From yoga instructors to juice bar enthusiasts, there can be an aura of smugness that comes with those who ply good health and wellness.
That’s why it is so refreshing that Cyndi Ramirez–the fresh-faced owner of spa-café Chillhouse, editor of the blog Taste the Style and co-owner of dinnertable (among other restaurants)–is such an anomaly to that world that can be so preachy and self-satisfied.
The same goes for her husband Adam Fulton, another multi-tasking force in the hospitality business. Fulton is a co-founder of Den Hospitality, which includes healthy-indulgent restaurants dinnertable, The Garret outposts in both the East and West Village, and the Chelsea cocktail bar The Lately.
They met while working at a Manhattan club as a waitress and promoter, respectively, six years ago, and were wed last year. Perhaps it’s why they’re so grounded. Together they’re bringing a slice of Chillhouse to the Nautilus hotel as a decompression pop-up during Art Basel next month. Healthy drinks, pedicures, massages, and the like, for those who may have over-indulged in the buzz of Basel, or are just looking for some beach-side pampering.
To some it may seem as if the two are nearly too perfect in that they juggle so much and manage to stay so, well, chill. Wine helps, says Ramirez. “I’m not going to lie. We definitely don’t shy away from using wine as a decompressor. After all, we do own bars,” she says. “But in all seriousness, we just try to take a couple of nights a week to do absolutely nothing. It’s not easy, but oftentimes we’re exhausted enough that we ditch plans at the last minute. Netflix-out on our couch, and spend some time with our pup. That’s all the chill we need… outside of bi-monthly massages at Chillhouse.”
Young, stylish, and attractive, the perfect couple, she says, they are not– though friends often perceive them as such. “Sometimes it feels like we’re spread out too thin,” says Ramirez. “But the nine-to-five life would probably bore us–this is how we stay occupied and what makes us happiest. That’s the only way to put our lives into an understandable perspective, I suppose.”
Spa regimens are often only accessible to the rich. It’s why lower income families often eat poorly and have little time for pampering. In the case of Chillhouse, Ramirez and Fulton have tried to make it possible not just for those who live the life of leisure, and pay for it. “Part of the reason we launched Chillhouse was it for it to be appealing to all, and priced moderately for that reason.
“Right now, as it stands, the traditional spa industry is split entirely in half. It’s either super luxury, or super low end. We thought there was a void in the market where prices are attainable without exploiting employees. Can someone with low incomes afford to go get a massage regularly? Probably. They’re as cheap as $25 for an hour in Chinatown! Now understanding the margins, it just feels so wrong for a service that strenuous to be that cheap. We believe that everyone of all income brackets should be able to afford a relaxing service from time to time.”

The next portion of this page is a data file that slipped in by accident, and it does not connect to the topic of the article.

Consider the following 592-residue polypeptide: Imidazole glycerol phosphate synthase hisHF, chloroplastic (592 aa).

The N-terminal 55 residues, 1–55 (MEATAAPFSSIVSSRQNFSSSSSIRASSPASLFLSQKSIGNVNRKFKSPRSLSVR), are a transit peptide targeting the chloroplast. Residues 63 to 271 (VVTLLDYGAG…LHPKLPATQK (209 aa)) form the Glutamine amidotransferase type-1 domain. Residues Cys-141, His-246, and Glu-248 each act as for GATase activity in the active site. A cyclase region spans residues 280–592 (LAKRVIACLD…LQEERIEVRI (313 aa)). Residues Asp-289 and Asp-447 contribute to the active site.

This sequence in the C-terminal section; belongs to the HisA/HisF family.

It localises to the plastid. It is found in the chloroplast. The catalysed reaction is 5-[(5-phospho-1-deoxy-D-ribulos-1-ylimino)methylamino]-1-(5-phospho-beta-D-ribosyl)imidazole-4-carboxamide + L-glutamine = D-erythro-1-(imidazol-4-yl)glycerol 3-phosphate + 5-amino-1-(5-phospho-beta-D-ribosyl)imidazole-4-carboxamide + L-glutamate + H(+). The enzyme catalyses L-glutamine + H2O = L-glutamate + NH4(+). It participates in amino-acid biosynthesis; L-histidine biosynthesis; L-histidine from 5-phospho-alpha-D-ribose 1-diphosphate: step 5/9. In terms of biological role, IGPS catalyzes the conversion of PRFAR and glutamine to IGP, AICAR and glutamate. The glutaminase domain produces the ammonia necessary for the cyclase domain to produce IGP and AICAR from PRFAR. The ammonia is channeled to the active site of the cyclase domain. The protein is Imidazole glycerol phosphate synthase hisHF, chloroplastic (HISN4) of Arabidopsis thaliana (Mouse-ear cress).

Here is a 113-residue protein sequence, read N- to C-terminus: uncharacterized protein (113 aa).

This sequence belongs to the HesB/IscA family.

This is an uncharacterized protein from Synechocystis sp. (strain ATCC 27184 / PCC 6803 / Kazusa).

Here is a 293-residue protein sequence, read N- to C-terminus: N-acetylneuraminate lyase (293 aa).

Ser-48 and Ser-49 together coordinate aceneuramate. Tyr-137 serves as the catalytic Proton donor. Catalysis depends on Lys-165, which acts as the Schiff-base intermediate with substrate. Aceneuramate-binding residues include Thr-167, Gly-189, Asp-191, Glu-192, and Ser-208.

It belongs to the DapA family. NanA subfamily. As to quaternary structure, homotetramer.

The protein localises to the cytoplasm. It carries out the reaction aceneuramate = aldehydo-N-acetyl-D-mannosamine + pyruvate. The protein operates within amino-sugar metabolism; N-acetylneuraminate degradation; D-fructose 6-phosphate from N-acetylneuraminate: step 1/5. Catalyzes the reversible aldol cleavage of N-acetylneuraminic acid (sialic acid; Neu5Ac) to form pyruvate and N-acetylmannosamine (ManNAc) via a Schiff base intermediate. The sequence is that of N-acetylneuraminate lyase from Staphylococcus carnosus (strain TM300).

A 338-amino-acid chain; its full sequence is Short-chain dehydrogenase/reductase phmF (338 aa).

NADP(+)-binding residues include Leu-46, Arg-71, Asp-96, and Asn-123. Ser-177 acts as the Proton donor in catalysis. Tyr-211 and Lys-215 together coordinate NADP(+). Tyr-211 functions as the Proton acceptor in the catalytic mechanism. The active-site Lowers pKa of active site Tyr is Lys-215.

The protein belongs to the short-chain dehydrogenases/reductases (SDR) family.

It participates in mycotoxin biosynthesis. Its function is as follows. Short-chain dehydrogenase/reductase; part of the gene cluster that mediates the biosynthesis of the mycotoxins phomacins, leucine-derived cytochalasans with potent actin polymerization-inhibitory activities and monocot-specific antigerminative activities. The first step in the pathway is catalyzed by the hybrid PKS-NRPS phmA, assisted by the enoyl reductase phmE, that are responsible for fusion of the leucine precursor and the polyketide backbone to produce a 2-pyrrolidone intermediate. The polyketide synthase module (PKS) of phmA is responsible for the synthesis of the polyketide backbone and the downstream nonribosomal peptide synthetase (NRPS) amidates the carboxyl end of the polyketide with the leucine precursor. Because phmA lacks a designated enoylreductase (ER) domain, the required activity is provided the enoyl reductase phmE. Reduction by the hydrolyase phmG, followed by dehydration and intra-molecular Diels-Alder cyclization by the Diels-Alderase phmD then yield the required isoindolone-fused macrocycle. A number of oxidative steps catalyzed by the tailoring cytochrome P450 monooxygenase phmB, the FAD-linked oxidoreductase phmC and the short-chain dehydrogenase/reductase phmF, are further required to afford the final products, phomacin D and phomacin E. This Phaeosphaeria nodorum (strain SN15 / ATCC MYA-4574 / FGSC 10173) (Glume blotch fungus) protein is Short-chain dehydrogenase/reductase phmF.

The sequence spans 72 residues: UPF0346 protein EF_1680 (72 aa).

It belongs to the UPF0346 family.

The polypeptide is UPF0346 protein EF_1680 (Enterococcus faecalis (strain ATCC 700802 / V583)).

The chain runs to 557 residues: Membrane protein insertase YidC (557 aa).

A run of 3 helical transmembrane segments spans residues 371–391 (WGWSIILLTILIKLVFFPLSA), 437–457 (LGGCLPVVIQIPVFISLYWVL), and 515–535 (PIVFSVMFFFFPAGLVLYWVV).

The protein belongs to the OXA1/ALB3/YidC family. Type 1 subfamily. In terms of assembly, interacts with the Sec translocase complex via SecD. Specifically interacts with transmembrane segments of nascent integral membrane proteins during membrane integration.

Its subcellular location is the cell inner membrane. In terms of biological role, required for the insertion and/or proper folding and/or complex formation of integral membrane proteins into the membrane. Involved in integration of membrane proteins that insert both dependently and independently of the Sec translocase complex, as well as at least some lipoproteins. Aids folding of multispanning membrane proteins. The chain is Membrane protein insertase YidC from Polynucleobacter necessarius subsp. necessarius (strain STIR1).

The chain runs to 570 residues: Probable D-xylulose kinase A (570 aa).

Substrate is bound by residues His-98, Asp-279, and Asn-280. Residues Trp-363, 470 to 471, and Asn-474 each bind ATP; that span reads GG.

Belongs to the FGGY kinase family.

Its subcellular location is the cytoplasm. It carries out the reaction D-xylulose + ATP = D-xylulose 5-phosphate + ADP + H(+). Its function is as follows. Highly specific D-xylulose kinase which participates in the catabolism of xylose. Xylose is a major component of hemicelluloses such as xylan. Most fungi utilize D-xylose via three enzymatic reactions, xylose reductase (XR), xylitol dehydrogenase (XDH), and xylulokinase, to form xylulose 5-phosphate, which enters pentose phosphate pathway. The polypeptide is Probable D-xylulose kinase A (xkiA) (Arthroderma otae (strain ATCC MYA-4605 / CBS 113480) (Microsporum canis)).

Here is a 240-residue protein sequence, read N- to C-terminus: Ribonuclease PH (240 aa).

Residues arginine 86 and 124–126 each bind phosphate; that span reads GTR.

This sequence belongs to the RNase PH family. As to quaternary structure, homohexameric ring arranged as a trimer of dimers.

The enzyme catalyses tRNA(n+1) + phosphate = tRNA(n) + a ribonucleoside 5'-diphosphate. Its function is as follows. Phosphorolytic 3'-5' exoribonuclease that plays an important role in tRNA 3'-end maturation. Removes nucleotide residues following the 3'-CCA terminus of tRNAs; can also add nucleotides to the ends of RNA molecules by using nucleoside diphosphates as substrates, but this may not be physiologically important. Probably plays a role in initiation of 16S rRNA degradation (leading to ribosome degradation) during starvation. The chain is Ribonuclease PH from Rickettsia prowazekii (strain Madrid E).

Asked how the two work together as mutual owners in so many businesses, Ramirez says: ”We’re both alphas and we’re both the ‘boss,’ so that can sometimes get a little testy.” She laughs. “I think learning how to disagree as partners, rather than as lovers and family, has been the biggest goal in strengthening our relationship every day. Since getting married, it’s been amazing and full of exciting moments, both in love and in work. I grew up an only child–though I have two wonderful half sisters on my dad’s side–so for me it’s been a huge learning experience in sharing and not always getting my way. Additionally, there’s never a day I’m not learning from my husband. He’s a million times smarter than me. He’s that freak of nature that has infinite knowledge and creativity. He’s been the best teacher I’ve ever had.”
The couple is launching their own wellness drinks this month, and it will be part of their Art Basel activation at the Nautilus. During the week, on Wednesday through Thursday, they will be serving the so-called Chill Blends, as well as coffees, and detox- and beauty-powders. “Nautilus is the perfect spot to grab a drink that will curb those other drinking binges,” Ramirez says.
Ramirez is excited to get back to Miami, which she sees as having a renaissance, with the broadening of districts that were once not on the hipster visitor map. “Every time I go now I discover something new,” she says. “There’s so much happening in Midtown and around the Design District and Wynwood too, obviously. The food scene is exploding, and though hotels continue to thrive, there’s much more excitement around the other neighborhoods these days.
“Miami is where, well, privileged, New Yorkers go to play in the winter,” Ramirez says. “I think, though, that the main difference is the daily luxury lifestyle that Miami can so easily encourage. New York City is the polar opposite. As luxe as you may feel one second, the next you’re dodging a man tweaking out on drugs at the same time you step in dog shit. New York City is humbling, whereas Miami not so much.”
A former child model and actor growing up, Ramirez nonetheless knows something about being humbled. She says she spent her early 20s “fucking up a lot,” and didn’t start her “real career” until she was 26. “Nightlife has a way of sucking you in, financially and from a party perspective. I’m lucky to have made it out alive and well.”